For instance, if you enjoy gardening, you’re developing patience, attention to detail, and an understanding of environmental science, all of which can be transferable to a career in sustainability or agriculture.

To find your passion, look beyond the surface of your hobbies and ask yourself what skills and qualities they instil in you. Sometimes, these skills can even turn your passion into a million-dollar business.

Take Michael J. Kittredge, for example. When he was 16, he crafted a candle made of melted red crayons for his mother as a Christmas gift. 

After a friend offered to buy the wax creation, Kittredge started making candles in his parent’s garage and selling them at his school and to local businesses in his Massachusetts hometown.

Today, Yankee Candle is a global success with a revenue of over US$840 million and has stores in more than 560 locations worldwide.

Another example is Walt Disney. Disney began drawing from a young age and eventually created Mickey Mouse in 1928 after several failed animation ventures.

It shows that sometimes, your true passion may not reveal itself immediately. It might require years of exploration and honing of various skills, much like how Disney’s early experiences in animation laid the foundation for his iconic creations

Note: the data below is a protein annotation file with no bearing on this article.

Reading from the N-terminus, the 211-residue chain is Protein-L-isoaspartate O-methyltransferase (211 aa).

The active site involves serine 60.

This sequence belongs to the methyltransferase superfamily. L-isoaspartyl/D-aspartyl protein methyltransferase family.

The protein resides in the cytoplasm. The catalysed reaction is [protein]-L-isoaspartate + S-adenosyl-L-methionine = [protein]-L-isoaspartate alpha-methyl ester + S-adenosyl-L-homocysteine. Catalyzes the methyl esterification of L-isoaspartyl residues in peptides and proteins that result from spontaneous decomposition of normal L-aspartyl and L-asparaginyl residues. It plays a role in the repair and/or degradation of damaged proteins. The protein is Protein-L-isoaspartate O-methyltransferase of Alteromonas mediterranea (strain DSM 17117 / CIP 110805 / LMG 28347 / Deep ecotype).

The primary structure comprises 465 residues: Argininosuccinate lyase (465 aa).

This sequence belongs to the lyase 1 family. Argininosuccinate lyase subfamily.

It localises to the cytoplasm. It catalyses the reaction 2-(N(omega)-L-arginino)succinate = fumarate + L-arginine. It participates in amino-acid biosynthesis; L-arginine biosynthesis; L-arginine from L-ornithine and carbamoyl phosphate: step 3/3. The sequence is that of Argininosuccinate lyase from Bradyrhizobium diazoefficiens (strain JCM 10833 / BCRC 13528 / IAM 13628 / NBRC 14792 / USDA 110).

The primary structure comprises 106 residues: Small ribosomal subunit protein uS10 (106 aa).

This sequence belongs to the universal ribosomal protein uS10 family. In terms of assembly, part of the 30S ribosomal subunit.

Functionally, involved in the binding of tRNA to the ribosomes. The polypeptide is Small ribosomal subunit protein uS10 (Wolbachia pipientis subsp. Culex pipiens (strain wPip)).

Finding your passion isn’t always about following your dreams in the most literal sense. Sometimes, it’s about recognising the subtle, underlying talents and interests that have been with you all along.

how to find your passion

Finding your passion is often interlinked with happiness and fulfilment on a more personal level. Source: AFP

Do you have to find your passion? Some say no 

In the quest for a fulfilling life, society often bombards us with the idea that we must find our passion and turn it into a career. 

So, it’s no surprise when it was discovered that 90% of Columbia Business School MBA students listed “pursuing their passion” as an important goal for their future jobs.

Mark Manson, the three-time #1 New York Times bestselling author, says, “Screw finding your passion.”

Manson contends that not everyone is meant to fuse their passion with their profession, and that’s perfectly fine. 

Many people are perfectly happy by working jobs that pay the bills and then using their free time to explore what truly makes them happy.

This perspective challenges the commonly held belief that our careers must be the epicentre of our passion and purpose.

In truth, the pressure to find a career-bound passion can often lead to unnecessary stress and feelings of inadequacy — something Manson attests to as he suggests that this rigid approach may not be conducive to everyone’s personal happiness and well-being.

In other words, you don’t have to turn your passion into your career. Instead, you can have a job and enjoy your passion on the side. Anything works.